Homeland Security growth waning?

Homeland security is losing its luster and the Office of Management and Budget is cracking down on agencies' information technology spending, according to Payton Smith, manager of public sector market analysis at research firm Input.

Speaking today at Input's MarketView 2004 conference in Falls Church, Va., Smith said that the percentage of agency budgets spent on IT is reaching a plateau. After steadily rising from less than 4 percent in 1988 to a peak at just under 7 percent in 2001, the ratio has declined slightly and will grow only a little over the next several years, he said.

"Long term, I think agencies are close to equilibrium," he said.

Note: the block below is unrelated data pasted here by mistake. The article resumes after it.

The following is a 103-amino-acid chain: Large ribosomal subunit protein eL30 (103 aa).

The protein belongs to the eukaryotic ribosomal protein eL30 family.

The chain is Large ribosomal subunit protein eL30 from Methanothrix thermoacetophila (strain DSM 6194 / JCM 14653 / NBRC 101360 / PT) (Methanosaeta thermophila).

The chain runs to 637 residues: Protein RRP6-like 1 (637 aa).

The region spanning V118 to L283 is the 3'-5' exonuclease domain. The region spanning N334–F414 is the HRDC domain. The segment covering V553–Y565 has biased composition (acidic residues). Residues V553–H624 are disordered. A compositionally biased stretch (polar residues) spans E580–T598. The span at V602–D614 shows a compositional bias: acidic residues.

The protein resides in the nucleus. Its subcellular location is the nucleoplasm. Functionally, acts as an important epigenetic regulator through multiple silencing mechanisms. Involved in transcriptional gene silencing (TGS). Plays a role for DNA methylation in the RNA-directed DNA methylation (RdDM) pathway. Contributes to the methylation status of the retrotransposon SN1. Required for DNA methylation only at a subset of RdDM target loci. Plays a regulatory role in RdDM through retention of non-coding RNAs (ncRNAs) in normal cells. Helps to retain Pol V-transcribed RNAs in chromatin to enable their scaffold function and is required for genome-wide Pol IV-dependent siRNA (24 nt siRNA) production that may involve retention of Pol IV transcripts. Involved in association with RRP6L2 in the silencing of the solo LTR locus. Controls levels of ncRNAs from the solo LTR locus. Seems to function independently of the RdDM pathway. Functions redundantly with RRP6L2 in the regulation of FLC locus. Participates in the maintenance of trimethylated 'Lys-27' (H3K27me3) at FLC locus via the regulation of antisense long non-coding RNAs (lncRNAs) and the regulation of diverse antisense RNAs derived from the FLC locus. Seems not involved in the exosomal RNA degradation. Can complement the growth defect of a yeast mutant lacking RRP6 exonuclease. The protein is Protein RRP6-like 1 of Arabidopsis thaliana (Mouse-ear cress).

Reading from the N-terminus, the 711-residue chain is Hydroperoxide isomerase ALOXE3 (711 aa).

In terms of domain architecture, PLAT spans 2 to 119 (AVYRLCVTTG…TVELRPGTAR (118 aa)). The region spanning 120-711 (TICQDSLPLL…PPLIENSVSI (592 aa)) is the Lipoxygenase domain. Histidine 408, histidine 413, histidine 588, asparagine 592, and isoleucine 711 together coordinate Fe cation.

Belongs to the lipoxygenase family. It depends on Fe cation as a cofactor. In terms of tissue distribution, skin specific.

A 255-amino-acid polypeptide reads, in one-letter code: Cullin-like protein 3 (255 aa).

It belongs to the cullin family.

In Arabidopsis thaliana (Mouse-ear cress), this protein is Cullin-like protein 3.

Spending on homeland security technology is leveling out, he added. Smith predicted that over the next couple of years homeland security will lose its cachet as something new and become just another common element of government business.

"I think we're getting out of the homeland security spending rush," he said. "It's [becoming] normalized."

The other significant factor affecting the federal IT market is OMB's recent assertion of its authority, he said. OMB enforces initiatives including the federal enterprise architecture and e-government programs, and its officials can suspend funds for IT projects that they believe an agency has not justified adequately.

In fiscal year 2004, agencies will spend about $55 billion on projects, according to OMB information, Smith said. With nonexecutive agencies, intelligence agencies, unreported spending and technology embedded in other products included, the total technology expenditure will be somewhere between $80 billion to a little more than $90 billion, Smith said.

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